As a recent seminary graduate, I have spent some time considering things I wish I had known when I started seminary. Here are a few:
1)It’s going to take some time to find a church. This seems counter-intuitive. After all, if you’re moving to a specific city to attend seminary then all those professors must be serving somewhere. And if professors at a seminary are serving in local churches in some capacity or another, then there must be a plethora of churches from which to choose. It seems like settling on a church should be an embarrassment of riches.
False. Finding a church in any new city under any circumstances is a difficult, time-consuming process. It’s ok if it takes 6 months or more. Seriously. The decision to connect with a church for your (and your family’s) spiritual development and missional engagement should not be a small decision. It should be undertaken with much time and prayer.
After all, if you’re going to serve on a staff this may be the last time you get this amount of freedom to choose where you will attend. Relax and enjoy the process.
2)The way you approach your own spiritual life will have to change. No one told me this and I spent the first year and a half resting on the things that I already knew. My relationship with Christ and my growth in grace was minimal as I memorized Hebrew and Greek paradigms, studied complex theological issues, and worked anywhere between 30 and 50 hours a week. Stubbornly I plowed ahead with the same spiritual discipline program that relied on in-depth Bible study. I felt my heart growing more cold to the Spirit by the day.
Finally, the Lord broke me. I resolved to focus my attention on very practical character and attitude aspects of my faith. After all, I could learn all the deep theological concepts my nerdy heart delighted in in my classes but who would care if I knew the difference between amillinialism and post-millinialism if I didn’t live a life worthy of leading people?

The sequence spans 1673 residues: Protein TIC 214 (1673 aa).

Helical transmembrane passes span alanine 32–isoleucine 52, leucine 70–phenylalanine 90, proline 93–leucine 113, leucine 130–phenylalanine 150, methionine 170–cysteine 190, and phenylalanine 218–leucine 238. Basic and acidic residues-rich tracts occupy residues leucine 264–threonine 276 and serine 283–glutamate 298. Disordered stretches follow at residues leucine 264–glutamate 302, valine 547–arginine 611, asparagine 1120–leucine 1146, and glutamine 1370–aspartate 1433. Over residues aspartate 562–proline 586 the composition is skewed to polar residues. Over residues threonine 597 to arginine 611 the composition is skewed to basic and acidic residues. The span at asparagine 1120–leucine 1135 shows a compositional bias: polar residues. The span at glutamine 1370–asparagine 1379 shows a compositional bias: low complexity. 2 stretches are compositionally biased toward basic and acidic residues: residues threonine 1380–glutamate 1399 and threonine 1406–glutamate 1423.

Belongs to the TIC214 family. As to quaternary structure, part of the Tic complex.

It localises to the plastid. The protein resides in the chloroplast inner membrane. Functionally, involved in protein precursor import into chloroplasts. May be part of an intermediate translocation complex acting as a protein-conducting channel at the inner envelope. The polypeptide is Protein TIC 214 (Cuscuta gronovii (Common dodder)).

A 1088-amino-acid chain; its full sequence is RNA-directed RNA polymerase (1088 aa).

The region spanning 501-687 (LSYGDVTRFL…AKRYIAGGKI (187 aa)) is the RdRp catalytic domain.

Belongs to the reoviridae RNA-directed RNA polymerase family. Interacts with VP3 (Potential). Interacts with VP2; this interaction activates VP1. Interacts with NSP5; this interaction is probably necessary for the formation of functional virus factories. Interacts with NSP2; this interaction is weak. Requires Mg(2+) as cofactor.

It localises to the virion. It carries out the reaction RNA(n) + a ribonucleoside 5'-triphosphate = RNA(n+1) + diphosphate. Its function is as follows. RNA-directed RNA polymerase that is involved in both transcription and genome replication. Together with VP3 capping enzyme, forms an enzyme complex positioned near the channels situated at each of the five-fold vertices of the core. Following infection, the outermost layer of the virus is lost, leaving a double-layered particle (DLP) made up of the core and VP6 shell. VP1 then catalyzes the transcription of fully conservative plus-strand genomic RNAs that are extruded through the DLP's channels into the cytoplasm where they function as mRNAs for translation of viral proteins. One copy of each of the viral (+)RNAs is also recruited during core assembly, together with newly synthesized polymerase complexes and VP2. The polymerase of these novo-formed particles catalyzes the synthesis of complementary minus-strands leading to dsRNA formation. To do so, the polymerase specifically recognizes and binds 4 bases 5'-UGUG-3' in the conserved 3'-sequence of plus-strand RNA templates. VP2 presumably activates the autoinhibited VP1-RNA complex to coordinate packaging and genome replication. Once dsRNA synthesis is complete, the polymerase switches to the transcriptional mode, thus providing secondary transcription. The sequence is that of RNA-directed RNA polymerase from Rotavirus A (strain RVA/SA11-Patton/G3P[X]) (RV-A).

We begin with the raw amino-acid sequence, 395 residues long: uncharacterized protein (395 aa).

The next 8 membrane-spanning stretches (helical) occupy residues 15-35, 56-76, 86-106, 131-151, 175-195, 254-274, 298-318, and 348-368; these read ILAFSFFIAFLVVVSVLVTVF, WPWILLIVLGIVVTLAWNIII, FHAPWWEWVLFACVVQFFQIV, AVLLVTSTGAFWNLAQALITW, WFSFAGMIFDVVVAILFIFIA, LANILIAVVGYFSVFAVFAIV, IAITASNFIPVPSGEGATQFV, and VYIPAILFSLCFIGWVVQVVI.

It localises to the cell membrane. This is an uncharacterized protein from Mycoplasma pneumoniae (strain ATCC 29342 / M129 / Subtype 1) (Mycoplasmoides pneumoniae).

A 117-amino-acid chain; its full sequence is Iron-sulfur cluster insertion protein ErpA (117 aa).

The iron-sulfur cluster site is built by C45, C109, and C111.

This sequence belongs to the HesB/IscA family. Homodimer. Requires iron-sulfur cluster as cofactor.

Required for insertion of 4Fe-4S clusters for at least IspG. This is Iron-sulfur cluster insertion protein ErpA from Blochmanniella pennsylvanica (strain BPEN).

It’s ok if your quiet times don’t entail going increasingly in-depth on passages of Scripture. Focus on becoming a person of character who is worthy of leading others and, most importantly, pray.
3)Time management: practice it before you get to seminary. If you’re waiting to learn how to manage your time before you get to seminary your first semester will be incredibly difficult. Set aside time to work on specific classes. Use Saturdays wisely. It’s never a bad idea to go ahead and do the research for that 20 (or more) page paper that’s due at the end of the semester. If you don’t get it out of the way before everything else is due you’re going to have some awfully long nights when your stress level is already maxed out in a few months.
If you’re married, talk with your wife about how to prioritize time with her (and kids if applicable). After a period of neglecting my own wife, we resolved that I would not do any work 2 nights a week and give her the exclusive rights to my time. Remember, when she tells you you’re not spending enough time with her or the kids don’t bark about how much you have to do. She misses you. You would do well to prioritize your wife and kids over your grades.
4)Practice “Sabbathing.” Sabbaths were a revelation for me in seminary. For the first two years in seminary I reasoned that I had way too much going on to take a whole day off. When the Lord broke me of this stubborn insistence on “productivity” I found great rest, freedom, and increased productivity every other day of the week. Take the Lord at his word on this. Take. A. Sabbath.